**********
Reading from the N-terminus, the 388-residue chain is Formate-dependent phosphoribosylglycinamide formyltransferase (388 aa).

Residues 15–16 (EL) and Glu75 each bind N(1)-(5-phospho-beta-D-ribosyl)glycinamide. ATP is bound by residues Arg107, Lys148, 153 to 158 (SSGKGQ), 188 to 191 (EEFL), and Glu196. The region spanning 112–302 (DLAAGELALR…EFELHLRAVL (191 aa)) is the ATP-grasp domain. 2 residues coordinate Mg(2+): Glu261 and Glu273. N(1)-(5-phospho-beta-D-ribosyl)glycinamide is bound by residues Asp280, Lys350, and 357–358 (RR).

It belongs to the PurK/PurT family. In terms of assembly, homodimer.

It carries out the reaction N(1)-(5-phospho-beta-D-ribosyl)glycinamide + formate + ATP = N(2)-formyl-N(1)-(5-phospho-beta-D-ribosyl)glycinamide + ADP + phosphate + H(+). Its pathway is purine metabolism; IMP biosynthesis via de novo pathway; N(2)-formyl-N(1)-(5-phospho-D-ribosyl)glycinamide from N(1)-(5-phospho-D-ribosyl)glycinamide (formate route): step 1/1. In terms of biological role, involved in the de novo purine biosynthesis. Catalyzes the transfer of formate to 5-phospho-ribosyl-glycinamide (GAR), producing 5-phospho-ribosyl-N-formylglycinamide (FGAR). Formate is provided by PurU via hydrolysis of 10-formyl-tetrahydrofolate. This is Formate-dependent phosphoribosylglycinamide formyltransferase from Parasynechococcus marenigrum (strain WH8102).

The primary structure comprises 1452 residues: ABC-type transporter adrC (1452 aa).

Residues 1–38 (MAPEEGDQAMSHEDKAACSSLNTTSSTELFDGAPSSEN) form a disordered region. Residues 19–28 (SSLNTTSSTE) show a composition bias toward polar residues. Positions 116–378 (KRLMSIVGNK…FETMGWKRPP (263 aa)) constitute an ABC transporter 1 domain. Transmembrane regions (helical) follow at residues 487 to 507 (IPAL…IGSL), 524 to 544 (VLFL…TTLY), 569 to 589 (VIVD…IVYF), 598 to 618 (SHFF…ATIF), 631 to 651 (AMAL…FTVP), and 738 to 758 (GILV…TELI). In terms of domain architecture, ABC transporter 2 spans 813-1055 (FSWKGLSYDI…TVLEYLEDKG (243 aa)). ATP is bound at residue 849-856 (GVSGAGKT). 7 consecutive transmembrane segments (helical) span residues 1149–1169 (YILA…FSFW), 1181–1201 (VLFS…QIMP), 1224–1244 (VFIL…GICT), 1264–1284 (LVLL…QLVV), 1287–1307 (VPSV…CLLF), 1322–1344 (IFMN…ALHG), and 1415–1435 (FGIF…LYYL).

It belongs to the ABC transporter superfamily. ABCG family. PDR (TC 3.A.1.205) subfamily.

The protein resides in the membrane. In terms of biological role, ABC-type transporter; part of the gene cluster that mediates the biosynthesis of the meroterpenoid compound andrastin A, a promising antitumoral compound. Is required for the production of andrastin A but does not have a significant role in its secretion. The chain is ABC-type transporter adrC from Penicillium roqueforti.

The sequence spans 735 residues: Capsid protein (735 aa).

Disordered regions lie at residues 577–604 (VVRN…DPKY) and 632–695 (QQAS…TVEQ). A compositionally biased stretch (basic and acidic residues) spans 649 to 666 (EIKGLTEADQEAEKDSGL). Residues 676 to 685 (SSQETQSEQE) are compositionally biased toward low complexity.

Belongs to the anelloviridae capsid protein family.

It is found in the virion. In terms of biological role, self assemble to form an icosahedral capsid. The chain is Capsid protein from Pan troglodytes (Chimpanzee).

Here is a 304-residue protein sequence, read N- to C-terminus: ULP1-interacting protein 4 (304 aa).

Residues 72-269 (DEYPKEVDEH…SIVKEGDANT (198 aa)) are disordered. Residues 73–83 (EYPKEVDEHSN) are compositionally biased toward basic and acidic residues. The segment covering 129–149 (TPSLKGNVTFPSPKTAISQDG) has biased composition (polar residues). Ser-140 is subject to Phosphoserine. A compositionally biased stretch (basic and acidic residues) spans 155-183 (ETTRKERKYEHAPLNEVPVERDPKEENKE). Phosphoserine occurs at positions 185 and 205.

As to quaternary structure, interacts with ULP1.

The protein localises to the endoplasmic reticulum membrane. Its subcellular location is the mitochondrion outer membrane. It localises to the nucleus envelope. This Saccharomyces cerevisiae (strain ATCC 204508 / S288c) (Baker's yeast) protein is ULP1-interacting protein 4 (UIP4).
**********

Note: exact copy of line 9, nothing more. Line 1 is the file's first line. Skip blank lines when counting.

The sequence spans 735 residues: Capsid protein (735 aa).